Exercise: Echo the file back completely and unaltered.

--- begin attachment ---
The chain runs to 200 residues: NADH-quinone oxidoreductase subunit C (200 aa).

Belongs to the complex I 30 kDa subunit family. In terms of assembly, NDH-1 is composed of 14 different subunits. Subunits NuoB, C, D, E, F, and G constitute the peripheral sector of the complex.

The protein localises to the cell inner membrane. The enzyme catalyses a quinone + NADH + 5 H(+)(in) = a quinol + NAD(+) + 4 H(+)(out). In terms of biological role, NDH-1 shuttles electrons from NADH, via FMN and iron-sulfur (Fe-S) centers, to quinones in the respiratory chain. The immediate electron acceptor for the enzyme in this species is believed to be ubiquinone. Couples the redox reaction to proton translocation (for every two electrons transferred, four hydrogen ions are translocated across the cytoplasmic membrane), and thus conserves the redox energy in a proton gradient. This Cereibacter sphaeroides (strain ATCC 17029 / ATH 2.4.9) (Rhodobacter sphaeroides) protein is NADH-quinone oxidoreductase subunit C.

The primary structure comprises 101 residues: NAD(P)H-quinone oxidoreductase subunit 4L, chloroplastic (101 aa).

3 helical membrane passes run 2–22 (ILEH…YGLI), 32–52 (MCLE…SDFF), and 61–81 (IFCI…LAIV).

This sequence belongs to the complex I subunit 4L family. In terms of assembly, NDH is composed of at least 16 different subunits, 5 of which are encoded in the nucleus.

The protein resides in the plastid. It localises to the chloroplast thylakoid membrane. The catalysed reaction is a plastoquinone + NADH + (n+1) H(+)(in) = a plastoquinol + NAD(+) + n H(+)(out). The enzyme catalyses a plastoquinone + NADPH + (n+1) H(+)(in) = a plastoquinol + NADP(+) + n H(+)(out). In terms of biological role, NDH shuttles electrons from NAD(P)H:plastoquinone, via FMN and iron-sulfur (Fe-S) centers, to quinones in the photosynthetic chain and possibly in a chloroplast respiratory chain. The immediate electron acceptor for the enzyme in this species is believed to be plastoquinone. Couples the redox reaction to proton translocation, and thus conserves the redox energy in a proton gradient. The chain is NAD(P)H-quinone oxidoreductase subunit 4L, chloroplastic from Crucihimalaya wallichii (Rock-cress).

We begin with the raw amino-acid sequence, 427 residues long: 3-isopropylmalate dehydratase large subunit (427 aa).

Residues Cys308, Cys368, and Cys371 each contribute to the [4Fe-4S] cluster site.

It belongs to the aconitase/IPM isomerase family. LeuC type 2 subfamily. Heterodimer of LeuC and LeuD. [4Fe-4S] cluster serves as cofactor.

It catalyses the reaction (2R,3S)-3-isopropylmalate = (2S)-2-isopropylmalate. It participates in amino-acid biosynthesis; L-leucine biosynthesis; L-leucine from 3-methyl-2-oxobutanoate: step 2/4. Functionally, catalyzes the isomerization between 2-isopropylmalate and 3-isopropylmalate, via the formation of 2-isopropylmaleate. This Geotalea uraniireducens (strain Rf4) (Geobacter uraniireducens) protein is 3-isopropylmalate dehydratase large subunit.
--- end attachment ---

The chain runs to 200 residues: NADH-quinone oxidoreductase subunit C (200 aa).

Belongs to the complex I 30 kDa subunit family. In terms of assembly, NDH-1 is composed of 14 different subunits. Subunits NuoB, C, D, E, F, and G constitute the peripheral sector of the complex.

The protein localises to the cell inner membrane. The enzyme catalyses a quinone + NADH + 5 H(+)(in) = a quinol + NAD(+) + 4 H(+)(out). In terms of biological role, NDH-1 shuttles electrons from NADH, via FMN and iron-sulfur (Fe-S) centers, to quinones in the respiratory chain. The immediate electron acceptor for the enzyme in this species is believed to be ubiquinone. Couples the redox reaction to proton translocation (for every two electrons transferred, four hydrogen ions are translocated across the cytoplasmic membrane), and thus conserves the redox energy in a proton gradient. This Cereibacter sphaeroides (strain ATCC 17029 / ATH 2.4.9) (Rhodobacter sphaeroides) protein is NADH-quinone oxidoreductase subunit C.

The primary structure comprises 101 residues: NAD(P)H-quinone oxidoreductase subunit 4L, chloroplastic (101 aa).

3 helical membrane passes run 2–22 (ILEH…YGLI), 32–52 (MCLE…SDFF), and 61–81 (IFCI…LAIV).

This sequence belongs to the complex I subunit 4L family. In terms of assembly, NDH is composed of at least 16 different subunits, 5 of which are encoded in the nucleus.

The protein resides in the plastid. It localises to the chloroplast thylakoid membrane. The catalysed reaction is a plastoquinone + NADH + (n+1) H(+)(in) = a plastoquinol + NAD(+) + n H(+)(out). The enzyme catalyses a plastoquinone + NADPH + (n+1) H(+)(in) = a plastoquinol + NADP(+) + n H(+)(out). In terms of biological role, NDH shuttles electrons from NAD(P)H:plastoquinone, via FMN and iron-sulfur (Fe-S) centers, to quinones in the photosynthetic chain and possibly in a chloroplast respiratory chain. The immediate electron acceptor for the enzyme in this species is believed to be plastoquinone. Couples the redox reaction to proton translocation, and thus conserves the redox energy in a proton gradient. The chain is NAD(P)H-quinone oxidoreductase subunit 4L, chloroplastic from Crucihimalaya wallichii (Rock-cress).

We begin with the raw amino-acid sequence, 427 residues long: 3-isopropylmalate dehydratase large subunit (427 aa).

Residues Cys308, Cys368, and Cys371 each contribute to the [4Fe-4S] cluster site.

It belongs to the aconitase/IPM isomerase family. LeuC type 2 subfamily. Heterodimer of LeuC and LeuD. [4Fe-4S] cluster serves as cofactor.

It catalyses the reaction (2R,3S)-3-isopropylmalate = (2S)-2-isopropylmalate. It participates in amino-acid biosynthesis; L-leucine biosynthesis; L-leucine from 3-methyl-2-oxobutanoate: step 2/4. Functionally, catalyzes the isomerization between 2-isopropylmalate and 3-isopropylmalate, via the formation of 2-isopropylmaleate. This Geotalea uraniireducens (strain Rf4) (Geobacter uraniireducens) protein is 3-isopropylmalate dehydratase large subunit.